The cured coating of the present invention exhibits its insulating properties even when formed as a very thin film. The cured coating has a thickness of about 2.5 μm to about 50 μm, preferably between about 10 μm to about 100 and more preferably between about 10 μm to about 50 μm.
The first component of the radiation-curable coating is a hydrocarbon oligomer end-capped with acrylate functional urethane or acrylated acrylic groups. A preferred first component is an acrylate functional urethane oligomer (a) having a hydrocarbon backbone. The word backbone is used to denote the oligomer or polymer to which the acrylate urethane groups are attached. This acrylate functional urethane oligomer preferably is used in an amount of about 20-80 wt. % with respect to the total coating composition. More preferably, the amount is about 30-65 wt. %.
The oligomer (a) utilized in the present invention preferably is the reaction product of (i) a hydrocarbon compound with groups reactive with an isocyanate; (ii) a polyisocyanate; and (iii) an hydroxy functional endcapping monomer.
The hydrocarbon compound with groups reactive with an isocyanate (i) is provided by a linear or branched hydrocarbon containing a plurality of said reactive end groups, and providing a hydrocarbon backbone to the oligomer. The isocyanate reactive groups may be thiol, amine or hydroxy. Particularly preferred are hydroxy groups. Because of the amine and thiol groups, the urethane oligomer may comprise low concentrations of urea or thio-urea groups, for example below about 5 wt. %. The hydrocarbon portion is from about 200 to about 5,000 molecular weight and preferably from about 400 to about 4,000 molecular weight. Molecular weight in this case is determined by gel permeation chromatography (GPC), using a methylene chloride solvent, as measured against polystyrene molecular weight standards. The term “hydrocarbon” is defined as a non-aromatic compound containing a majority of methylene groups (—CH2—) and which may contain internal unsaturation and/or pendent unsaturation. Fully saturated (i.e., hydrogenated) hydrocarbons are preferred because the electric dissipation factor of the cured coating increases as the degree of unsaturation increases. Suitable hydrocarbon polyols include hydroxyl-terminated, fully or partially hydrogenated 1,2-polybutandiene; 1,4- and 1,2-polybutadiene copolymers; 1,2-polybutadiene polyol hydrogenated to an iodine number of from 9 to 21; fully or partially hydrogenated polyisobutylene polyol; mixtures thereof, and the like. Preferably, the hydrocarbon polyol is substantially fully hydrogenated, and thus a preferred polyol is hydrogenated 1,2-polybutadiene, and hydrogenated 1,4-, 1,2-polybutadiene copolymers with about 50 wt. % to about 80 wt. % 1,4-butadiene and about 20 wt. % to about 50 wt. % 1,2-butadiene copolymerized monomers. Suitable hydrocarbon polyamines or polythiols include the above described polyols with thiol or amino groups instead of the hydroxy groups.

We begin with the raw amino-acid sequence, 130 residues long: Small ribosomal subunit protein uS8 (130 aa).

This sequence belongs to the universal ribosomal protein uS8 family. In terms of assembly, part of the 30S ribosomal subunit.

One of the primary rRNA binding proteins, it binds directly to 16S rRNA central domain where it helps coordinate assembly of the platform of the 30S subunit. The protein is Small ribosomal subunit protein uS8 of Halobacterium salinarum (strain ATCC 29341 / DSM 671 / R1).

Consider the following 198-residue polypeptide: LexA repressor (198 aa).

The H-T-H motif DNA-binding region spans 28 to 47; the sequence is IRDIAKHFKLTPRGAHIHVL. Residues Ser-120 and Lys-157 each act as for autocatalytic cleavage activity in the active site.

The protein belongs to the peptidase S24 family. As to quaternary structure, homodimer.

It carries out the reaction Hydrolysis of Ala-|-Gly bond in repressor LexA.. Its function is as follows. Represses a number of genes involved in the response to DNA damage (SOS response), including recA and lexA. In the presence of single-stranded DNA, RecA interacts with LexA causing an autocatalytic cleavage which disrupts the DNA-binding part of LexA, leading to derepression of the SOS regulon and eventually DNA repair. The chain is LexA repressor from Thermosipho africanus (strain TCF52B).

The polyisocyanate component (ii) is aromatic or non-aromatic, and preferably is non-aromatic. A suitable aromatic polyisocyanate is toluene diisocyanate. Non-aromatic polyisocyanates of from 4 to 20 carbon atoms may be employed. Suitable saturated aliphatic polyisocyanates include isophorone diisocyanate; dicyclohexylmethane-4,4′-diisocyanate; 1,4-tetramethylene diisocyanate; 1,5-pentamethylene diisocyanate; 1,7-heptamethylene diisocyanate; 1,8-octamethylene diisocyanate; 1,9-nonamethylene diisocyanate; 1,10-decamethylene diisocyanate; 2,2,4-trimethyl-1,5-pentamethylene diisocyanate; 2,2′-dimethyl-1,5-pentamethylene diisocyanate; 3-methoxy-1,6-hexamethylene diisocyanate; 3-butoxy-1,6-hexametalyene diisocyanate; omega,omega′-dipropylether diisocyanate; 1,4-cyclohexyl diisocyanate; 1,3-cyclohexyl diisocyanate; trimethylhexamethylene diisocyanate; and mixtures thereof. Isophorone diisocyanate is the preferred aliphatic polyisocyanate.